Funny story — my friend, Tara Shashaty, who was managing the AOL Media Pit in Lincoln Center, covered a few shows for me and had me laughing when she told me she’d accidentally shoved Brooke Shields out of the way to beat her to a cab on her way to a show. Once inside, she realized that the woman gesticulating in the street was Brooke!
Any favorite shows?
Libertine was amazing and Johnson Hartig made for a great interview. At the Academy of Art University show, I was knocked-out by Dejchat’s Sriyoopum‘s long black dress. Unfortunately, I wasn’t able to interview him, but a fellow blogger, Judi Ecochard, my former partner of lyramag.com, and I got a nice interview of Holly Smith I’ll be posting.
Are you going to Miami this year?
No, although I’m a big supporter of IMG and Mercedes-Benz, I’m going to be working on my book proposals, traveling and reporting on the scene in Los Angeles — vintage, flea markets, and saving my $$ to attend Paris and/or Tokyo Fashion Weeks. I have friends in Tokyo who can help me get around and know just where to go!
After 20 years in the fashion industry, are there designers that you miss seeing on the runway?
I liked Todd Oldham for the Circus aspect he gave fashion and Isaac Mizrahi for his wacky designs. Who can ever forget “Nanuk of the North”, the collection that was featured in the documentary, ‘Unzipped’? Donald Deal did some of the most beautiful evening gowns I’ve ever seen. Just a few days ago, publicist Deborah Hughes and I were wondering what ever happened to him.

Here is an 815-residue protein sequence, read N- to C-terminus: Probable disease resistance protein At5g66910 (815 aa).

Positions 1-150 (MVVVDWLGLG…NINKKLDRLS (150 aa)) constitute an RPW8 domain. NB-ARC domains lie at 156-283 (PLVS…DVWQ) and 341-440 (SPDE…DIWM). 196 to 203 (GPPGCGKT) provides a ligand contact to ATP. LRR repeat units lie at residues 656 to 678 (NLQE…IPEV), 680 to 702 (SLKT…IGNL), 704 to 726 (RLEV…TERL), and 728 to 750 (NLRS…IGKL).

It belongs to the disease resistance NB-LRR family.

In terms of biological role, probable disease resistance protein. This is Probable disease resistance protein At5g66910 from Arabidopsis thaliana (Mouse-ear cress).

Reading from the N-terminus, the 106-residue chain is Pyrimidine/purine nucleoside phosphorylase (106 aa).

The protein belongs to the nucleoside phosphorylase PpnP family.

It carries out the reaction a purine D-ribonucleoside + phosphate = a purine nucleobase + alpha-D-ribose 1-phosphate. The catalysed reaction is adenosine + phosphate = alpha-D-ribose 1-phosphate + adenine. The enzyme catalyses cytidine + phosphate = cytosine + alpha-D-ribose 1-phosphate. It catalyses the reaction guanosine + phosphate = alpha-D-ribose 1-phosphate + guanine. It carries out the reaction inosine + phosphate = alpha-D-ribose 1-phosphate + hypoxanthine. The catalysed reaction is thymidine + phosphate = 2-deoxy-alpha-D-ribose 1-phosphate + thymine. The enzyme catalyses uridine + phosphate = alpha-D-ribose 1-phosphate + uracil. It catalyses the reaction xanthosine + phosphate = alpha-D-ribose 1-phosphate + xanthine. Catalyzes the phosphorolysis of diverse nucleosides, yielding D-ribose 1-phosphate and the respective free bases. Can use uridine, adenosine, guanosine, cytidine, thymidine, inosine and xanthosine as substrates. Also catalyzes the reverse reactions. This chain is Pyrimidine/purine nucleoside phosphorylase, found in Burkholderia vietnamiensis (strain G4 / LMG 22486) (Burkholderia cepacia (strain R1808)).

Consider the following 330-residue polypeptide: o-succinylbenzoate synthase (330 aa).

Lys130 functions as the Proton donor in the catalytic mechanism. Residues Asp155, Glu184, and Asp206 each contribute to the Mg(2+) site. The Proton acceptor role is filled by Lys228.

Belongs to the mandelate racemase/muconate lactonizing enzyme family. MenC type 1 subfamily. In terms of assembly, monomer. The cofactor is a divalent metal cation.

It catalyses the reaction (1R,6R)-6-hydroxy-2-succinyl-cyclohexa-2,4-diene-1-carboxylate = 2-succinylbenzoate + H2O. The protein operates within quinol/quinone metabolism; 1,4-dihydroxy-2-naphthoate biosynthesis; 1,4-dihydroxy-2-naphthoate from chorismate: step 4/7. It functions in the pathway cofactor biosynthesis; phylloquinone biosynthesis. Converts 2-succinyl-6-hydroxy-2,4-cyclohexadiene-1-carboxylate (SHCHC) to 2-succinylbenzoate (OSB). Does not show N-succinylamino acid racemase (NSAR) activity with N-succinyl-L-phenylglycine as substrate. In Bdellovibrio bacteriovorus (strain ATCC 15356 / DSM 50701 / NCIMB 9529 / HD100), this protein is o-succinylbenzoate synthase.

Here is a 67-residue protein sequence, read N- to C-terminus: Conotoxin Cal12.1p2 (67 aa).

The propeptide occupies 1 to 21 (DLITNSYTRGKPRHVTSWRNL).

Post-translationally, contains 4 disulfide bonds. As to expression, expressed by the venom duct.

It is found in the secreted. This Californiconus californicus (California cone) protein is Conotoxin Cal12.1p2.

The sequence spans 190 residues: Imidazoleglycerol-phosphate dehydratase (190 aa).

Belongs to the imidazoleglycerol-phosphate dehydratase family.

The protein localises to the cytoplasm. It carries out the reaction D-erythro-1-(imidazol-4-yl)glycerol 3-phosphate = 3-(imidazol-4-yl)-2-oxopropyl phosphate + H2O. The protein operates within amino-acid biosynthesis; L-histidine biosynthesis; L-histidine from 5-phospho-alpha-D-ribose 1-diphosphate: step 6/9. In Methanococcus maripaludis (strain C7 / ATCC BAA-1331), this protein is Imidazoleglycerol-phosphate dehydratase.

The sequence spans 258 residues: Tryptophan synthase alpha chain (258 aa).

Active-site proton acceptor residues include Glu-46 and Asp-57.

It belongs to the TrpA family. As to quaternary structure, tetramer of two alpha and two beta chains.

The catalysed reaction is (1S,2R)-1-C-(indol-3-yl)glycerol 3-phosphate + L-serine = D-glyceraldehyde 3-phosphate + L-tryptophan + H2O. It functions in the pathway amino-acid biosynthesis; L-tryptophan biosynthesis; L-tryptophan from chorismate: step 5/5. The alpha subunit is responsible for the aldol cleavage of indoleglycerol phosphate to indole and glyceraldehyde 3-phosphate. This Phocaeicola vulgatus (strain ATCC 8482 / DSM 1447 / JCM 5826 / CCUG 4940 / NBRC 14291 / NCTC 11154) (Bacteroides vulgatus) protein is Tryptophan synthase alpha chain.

Any advice for students who want to be fashion editors and writers?
Network – all the time. Every event you attend is an opportunity. I can’t think of one party, event, show I’ve gone to that has been “a waste of time.” Don’t use the “Well, I’m shy excuse.” If you are, pretend that you’re not, and after some time, you actually won’t be.
Read – everything. If you don’t feel you have the time, scan. WWD.com is a great resource, and the new layout makes it easy to browse the stories before you commit to reading one.
Listen – to everyone. Okay, maybe they ARE a “windbag,” but as a writer, you need material and lots of it. That’s half of the equation. The second half is editing what you’ve gathered. You’re not going to want to keep everything you see and hear.
Don’t be afraid. It’s okay to express your opinions and honesty really is “the best policy.” That does NOT mean that you should “trash” people. If you don’t like something, contact the publicist who pitched you the item or idea and tell them about your reservations. They almost always have another product, another client that you WILL like. If they MUST have you run an article, then it is your obligation to tell them that you will speak your mind. If something is unfavorable, I contact the publicist first, to give them the option. This is a difficult phone call to make, but they appreciate your honesty and 99% of the time, it works-out.
What is next for you in 2011?
I’m attending a META conference for creatives (my first one) in early May and look forward to brainstorming with my friend, Theadora Brack, the Paris Editor of Eurocheapo.com on some fashion and beauty proposals we’re cooking-up.